Childhood obesity is an epidemic in the United States. In fact, the number of children affected by obesity has increased more than 200% since 1980. Today, more than 18% of children are obese, making this condition one of the most common — and preventable — health issues in the U.S. Unfortunately, early obesity could lead to a variety of health issues later in life.
Children who are overweight are more likely to remain overweight as they age, increasing their chances of developing a number of chronic diseases such as diabetes and heart disease. Knowing the risks, there’s no better time to learn more about this serious condition and how you can help protect your child from other health issues in the future.
This infographic was created by Kids Car Donations, a Dallas car donation program
Is My Child Obese?
Parents may find it difficult to determine if their child is obese, as not all children who carry extra weight are considered obese or even overweight. The natural stages of development can cause a child’s body to hold varying amounts of fat. However, obesity in children is generally measured by body mass index (BMI), a measurement calculated using height and weight.
BMI-for-age percentiles are the favored assessment among doctors used to evaluate a child’s weight status. Various BMI charts can be found online to help determine if your child may be overweight or obese. It’s important to visit a physician if you think your little one may be putting on an excessive amount of weight.
Causes of Childhood Obesity
Childhood obesity can be caused by a variety of psychological, socioeconomic and experiential factors. The following are a few key determinants that could lead to childhood obesity.
- Family history of obesity: A child from a family with overweight members is predisposed to become overweight. This could be due to the home environment or genetics.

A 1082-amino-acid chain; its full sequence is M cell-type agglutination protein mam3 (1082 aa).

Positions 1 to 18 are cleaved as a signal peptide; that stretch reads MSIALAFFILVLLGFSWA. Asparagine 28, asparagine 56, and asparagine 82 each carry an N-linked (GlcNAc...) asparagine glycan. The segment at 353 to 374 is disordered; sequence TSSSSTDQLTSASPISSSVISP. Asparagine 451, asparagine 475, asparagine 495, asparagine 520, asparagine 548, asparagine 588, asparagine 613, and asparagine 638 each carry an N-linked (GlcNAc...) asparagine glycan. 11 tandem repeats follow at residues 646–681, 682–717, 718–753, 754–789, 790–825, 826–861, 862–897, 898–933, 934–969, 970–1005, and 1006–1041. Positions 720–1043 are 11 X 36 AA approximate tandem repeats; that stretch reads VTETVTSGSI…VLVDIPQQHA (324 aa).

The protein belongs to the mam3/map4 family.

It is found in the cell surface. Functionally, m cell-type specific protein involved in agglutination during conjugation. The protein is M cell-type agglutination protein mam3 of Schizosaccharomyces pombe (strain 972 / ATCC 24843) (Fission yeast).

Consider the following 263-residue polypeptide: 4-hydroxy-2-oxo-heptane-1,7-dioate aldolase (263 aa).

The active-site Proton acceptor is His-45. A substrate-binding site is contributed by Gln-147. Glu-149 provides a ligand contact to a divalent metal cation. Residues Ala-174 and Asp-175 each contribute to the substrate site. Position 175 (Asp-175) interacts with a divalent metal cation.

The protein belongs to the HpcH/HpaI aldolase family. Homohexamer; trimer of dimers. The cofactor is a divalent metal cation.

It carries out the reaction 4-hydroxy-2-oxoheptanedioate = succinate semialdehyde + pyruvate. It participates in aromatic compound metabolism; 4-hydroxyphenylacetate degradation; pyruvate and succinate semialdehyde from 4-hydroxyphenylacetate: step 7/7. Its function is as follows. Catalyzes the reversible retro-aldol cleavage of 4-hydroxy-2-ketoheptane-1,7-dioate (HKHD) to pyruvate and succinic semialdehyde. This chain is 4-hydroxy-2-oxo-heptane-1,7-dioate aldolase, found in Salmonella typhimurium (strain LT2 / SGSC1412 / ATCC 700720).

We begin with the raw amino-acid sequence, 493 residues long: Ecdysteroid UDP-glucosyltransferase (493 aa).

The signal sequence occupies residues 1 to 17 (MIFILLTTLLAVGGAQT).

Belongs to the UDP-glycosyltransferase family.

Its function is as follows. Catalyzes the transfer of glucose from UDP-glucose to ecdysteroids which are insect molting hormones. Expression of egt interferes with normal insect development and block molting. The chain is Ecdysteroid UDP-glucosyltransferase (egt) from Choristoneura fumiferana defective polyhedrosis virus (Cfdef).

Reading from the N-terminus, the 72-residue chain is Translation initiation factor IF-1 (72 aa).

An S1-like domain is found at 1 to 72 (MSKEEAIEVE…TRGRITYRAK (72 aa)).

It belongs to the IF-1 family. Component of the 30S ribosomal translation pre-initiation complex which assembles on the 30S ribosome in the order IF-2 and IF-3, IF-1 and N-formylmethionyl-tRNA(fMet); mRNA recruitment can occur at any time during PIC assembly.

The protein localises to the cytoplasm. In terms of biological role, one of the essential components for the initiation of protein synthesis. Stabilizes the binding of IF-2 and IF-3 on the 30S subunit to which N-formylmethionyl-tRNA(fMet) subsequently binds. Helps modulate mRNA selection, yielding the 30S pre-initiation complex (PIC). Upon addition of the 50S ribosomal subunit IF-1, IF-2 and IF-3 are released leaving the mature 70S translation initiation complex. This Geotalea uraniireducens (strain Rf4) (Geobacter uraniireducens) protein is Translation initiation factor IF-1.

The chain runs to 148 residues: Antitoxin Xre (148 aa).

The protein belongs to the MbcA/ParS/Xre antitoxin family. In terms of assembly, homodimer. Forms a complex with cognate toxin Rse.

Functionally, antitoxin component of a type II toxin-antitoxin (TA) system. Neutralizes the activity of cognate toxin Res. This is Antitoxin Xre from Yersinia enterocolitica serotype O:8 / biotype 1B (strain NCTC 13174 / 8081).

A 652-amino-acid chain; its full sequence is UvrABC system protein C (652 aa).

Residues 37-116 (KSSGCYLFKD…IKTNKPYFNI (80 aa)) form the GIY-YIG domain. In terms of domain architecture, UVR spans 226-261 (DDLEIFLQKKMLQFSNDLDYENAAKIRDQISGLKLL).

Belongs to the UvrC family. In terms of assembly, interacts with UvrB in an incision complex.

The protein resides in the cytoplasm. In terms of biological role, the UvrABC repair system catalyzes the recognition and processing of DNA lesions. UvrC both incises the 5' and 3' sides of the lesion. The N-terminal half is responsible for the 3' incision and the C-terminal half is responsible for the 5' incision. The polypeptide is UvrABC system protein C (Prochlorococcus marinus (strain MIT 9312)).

- Lack of exercise: Kids who do not exercise often are more likely to become overweight because they are not burning enough calories in a day.
- Poor diet: A diet rich in high-calorie foods could lead to childhood obesity. Sugary drinks, candy, fast food and baked goods are examples of high-calorie foods.
- Psychological factors: Stress at home or school might put a child at risk for developing obesity. Children may overeat to deal with certain emotions or indulge in unhealthy foods to soothe anxieties.
A number of additional factors — such as socioeconomic standing, metabolism and level of nutritional knowledge — could lead to childhood obesity as well. It is important for parents to understand what may be causing a child’s condition, so they can help him or her reach and maintain a healthier weight.
Treating and Preventing Childhood Obesity
Childhood obesity is often treatable and preventable. It doesn’t matter if the child is currently at a healthy weight or has become overweight — parents can take a number of actions to help manage their children’s health and well-being. As much as possible:
- Stock your fridge and pantry with healthy, fresh foods instead of high-calorie or processed snacks
- Limit screen time and encourage kids to engage in sports and physical activities
- Understand appropriate portion sizes for your child’s age
- Focus on superior health, not a specific number on a scale
- Eat more meals at home and fewer at restaurants
It’s important for families to work as a unit, openly discussing and practicing proper nutrition — without shaming or judging. Healthy habits displayed among parents are typically reflected in their children. It is a parent’s job to guide their kids and set limits regarding unhealthy habits.
Typically, it is much easier to prevent childhood obesity than reverse unhealthy habits. The obesity problem in the United States is one that can be stopped, and much of the epidemic’s fate is in the hands of American parents.